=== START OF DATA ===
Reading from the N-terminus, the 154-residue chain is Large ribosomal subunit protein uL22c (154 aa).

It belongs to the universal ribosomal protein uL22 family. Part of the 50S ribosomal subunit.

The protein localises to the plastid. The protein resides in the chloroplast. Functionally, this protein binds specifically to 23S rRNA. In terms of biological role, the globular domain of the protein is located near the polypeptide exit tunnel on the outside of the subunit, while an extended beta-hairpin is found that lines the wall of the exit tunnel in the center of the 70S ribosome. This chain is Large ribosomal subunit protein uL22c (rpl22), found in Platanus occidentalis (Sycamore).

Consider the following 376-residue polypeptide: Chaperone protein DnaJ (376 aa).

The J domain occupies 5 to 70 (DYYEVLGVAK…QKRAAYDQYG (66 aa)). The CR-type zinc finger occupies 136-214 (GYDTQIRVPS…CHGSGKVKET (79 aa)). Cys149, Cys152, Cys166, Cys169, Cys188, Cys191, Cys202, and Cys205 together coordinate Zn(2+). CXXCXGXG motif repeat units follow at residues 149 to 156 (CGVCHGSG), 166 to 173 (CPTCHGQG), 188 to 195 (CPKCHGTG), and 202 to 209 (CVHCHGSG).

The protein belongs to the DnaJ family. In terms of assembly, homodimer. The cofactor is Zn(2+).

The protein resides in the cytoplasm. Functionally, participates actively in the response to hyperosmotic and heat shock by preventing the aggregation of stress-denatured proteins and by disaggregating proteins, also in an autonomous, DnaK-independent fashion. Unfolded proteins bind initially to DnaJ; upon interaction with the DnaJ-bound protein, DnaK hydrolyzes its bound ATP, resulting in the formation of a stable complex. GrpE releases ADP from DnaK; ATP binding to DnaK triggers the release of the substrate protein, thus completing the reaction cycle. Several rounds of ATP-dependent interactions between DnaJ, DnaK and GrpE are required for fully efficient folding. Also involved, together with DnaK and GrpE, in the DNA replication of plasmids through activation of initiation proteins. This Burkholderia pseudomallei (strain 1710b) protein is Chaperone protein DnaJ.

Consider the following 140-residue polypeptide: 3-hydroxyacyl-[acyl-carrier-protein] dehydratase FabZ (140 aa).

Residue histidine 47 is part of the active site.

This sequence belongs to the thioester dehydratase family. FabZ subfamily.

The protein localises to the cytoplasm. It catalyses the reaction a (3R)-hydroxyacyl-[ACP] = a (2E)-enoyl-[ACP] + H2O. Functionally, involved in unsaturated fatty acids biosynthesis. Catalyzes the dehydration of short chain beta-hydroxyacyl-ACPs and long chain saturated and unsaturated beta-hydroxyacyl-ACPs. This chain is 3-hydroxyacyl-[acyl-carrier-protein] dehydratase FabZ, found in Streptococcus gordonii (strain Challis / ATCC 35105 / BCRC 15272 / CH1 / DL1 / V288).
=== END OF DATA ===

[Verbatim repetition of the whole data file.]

Reading from the N-terminus, the 154-residue chain is Large ribosomal subunit protein uL22c (154 aa).

It belongs to the universal ribosomal protein uL22 family. Part of the 50S ribosomal subunit.

The protein localises to the plastid. The protein resides in the chloroplast. Functionally, this protein binds specifically to 23S rRNA. In terms of biological role, the globular domain of the protein is located near the polypeptide exit tunnel on the outside of the subunit, while an extended beta-hairpin is found that lines the wall of the exit tunnel in the center of the 70S ribosome. This chain is Large ribosomal subunit protein uL22c (rpl22), found in Platanus occidentalis (Sycamore).

Consider the following 376-residue polypeptide: Chaperone protein DnaJ (376 aa).

The J domain occupies 5 to 70 (DYYEVLGVAK…QKRAAYDQYG (66 aa)). The CR-type zinc finger occupies 136-214 (GYDTQIRVPS…CHGSGKVKET (79 aa)). Cys149, Cys152, Cys166, Cys169, Cys188, Cys191, Cys202, and Cys205 together coordinate Zn(2+). CXXCXGXG motif repeat units follow at residues 149 to 156 (CGVCHGSG), 166 to 173 (CPTCHGQG), 188 to 195 (CPKCHGTG), and 202 to 209 (CVHCHGSG).

The protein belongs to the DnaJ family. In terms of assembly, homodimer. The cofactor is Zn(2+).

The protein resides in the cytoplasm. Functionally, participates actively in the response to hyperosmotic and heat shock by preventing the aggregation of stress-denatured proteins and by disaggregating proteins, also in an autonomous, DnaK-independent fashion. Unfolded proteins bind initially to DnaJ; upon interaction with the DnaJ-bound protein, DnaK hydrolyzes its bound ATP, resulting in the formation of a stable complex. GrpE releases ADP from DnaK; ATP binding to DnaK triggers the release of the substrate protein, thus completing the reaction cycle. Several rounds of ATP-dependent interactions between DnaJ, DnaK and GrpE are required for fully efficient folding. Also involved, together with DnaK and GrpE, in the DNA replication of plasmids through activation of initiation proteins. This Burkholderia pseudomallei (strain 1710b) protein is Chaperone protein DnaJ.

Consider the following 140-residue polypeptide: 3-hydroxyacyl-[acyl-carrier-protein] dehydratase FabZ (140 aa).

Residue histidine 47 is part of the active site.

This sequence belongs to the thioester dehydratase family. FabZ subfamily.

The protein localises to the cytoplasm. It catalyses the reaction a (3R)-hydroxyacyl-[ACP] = a (2E)-enoyl-[ACP] + H2O. Functionally, involved in unsaturated fatty acids biosynthesis. Catalyzes the dehydration of short chain beta-hydroxyacyl-ACPs and long chain saturated and unsaturated beta-hydroxyacyl-ACPs. This chain is 3-hydroxyacyl-[acyl-carrier-protein] dehydratase FabZ, found in Streptococcus gordonii (strain Challis / ATCC 35105 / BCRC 15272 / CH1 / DL1 / V288).